Which is the greatest Prince and George Clinton collaboration? Soul Psychodelicide never lived up to Joy in Repetition’s year-length promises. George’s input on We Can Funk was largely cosmetic, on a par with his 1994 cover of Erotic City. The Big Pump? Meh! The true mind-meld of these two funk colossuses comes in the form of the little-heard, wordplay-tastic Paradigm, a collaboration which in the words of George: “I peed on it, sent it to him, he peed on it, and sent it back”. And boy is it rich in the P funk. I get giddy happy whenever I meet a fellow acolyte and “hey brother, do u paradigm?” has become my equivalent of a Masonic handshake. I’m building a funk army – a support group for the bleak, lean years ahead. We’ve lost Prince, we’ve lost James. When George goes, funk will enter its dark age. He’s already on his farewell tour before he retires later this year so make the most of your time before the sun sets.
Internet download (2004)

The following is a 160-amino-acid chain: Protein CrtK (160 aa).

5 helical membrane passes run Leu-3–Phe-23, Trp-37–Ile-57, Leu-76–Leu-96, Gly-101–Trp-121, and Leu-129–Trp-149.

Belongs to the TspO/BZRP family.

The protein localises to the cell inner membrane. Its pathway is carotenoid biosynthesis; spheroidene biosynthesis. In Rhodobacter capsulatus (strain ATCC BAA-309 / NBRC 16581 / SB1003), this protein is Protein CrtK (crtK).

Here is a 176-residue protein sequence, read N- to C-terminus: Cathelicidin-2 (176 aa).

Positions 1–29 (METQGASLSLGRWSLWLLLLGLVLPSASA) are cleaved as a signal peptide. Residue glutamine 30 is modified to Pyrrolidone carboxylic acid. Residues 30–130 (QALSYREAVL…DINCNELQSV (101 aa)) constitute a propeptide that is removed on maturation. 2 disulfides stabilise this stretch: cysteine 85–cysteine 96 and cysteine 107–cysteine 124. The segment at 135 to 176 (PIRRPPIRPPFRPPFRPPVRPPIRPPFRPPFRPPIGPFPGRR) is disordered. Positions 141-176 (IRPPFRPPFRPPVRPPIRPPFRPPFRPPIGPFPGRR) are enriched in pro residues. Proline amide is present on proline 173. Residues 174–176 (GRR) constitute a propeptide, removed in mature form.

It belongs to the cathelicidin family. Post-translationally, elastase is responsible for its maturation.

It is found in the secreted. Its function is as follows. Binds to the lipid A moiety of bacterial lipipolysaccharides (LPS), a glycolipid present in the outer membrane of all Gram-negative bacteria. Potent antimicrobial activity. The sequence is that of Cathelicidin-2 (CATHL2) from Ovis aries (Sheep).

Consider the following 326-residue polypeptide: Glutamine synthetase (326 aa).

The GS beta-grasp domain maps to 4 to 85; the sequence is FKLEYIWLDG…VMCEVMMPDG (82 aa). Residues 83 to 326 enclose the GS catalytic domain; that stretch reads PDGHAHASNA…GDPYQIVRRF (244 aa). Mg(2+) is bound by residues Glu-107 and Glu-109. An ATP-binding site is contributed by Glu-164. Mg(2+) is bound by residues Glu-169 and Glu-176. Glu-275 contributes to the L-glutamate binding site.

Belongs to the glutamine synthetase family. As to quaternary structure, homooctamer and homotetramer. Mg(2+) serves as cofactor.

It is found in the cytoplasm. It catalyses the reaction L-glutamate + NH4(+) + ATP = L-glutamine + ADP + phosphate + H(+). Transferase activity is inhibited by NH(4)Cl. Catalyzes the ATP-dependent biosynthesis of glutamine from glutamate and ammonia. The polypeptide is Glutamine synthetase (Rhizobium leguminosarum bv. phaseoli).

The criminally-overlooked Magnificent – a ‘virtual’ b-side to Musicology – is a beautiful, balanced affair, with plucked strings and electronic debris floating in elegant equipoise. Deep listening and headphones are mandatory. A closed mind is not. Come fly with me to 200 miles above the Earth, where we tap out a primitive rhythm on the door of the International Space Station. Our secret knock is immediately returned, granting us access inside to witness a zero-gravity wrestle between Jacob and an angel. An Old Testament ballet in the orbit of Gaia. The fight has been going on for millennia but is now accompanied by a carefully-orchestrated disarray of sound. Leaked coolant has gotten into the synth keyboards, causing them to splutter out digital handclaps and tom-toms, and a low bassline begins to squelch in time with the emergency warning lights. The spacecraft may be about to implode but we’re ringside at the eternal dance of the earthly and the divine, and feeling enraptured we’re not giving up our seats yet.*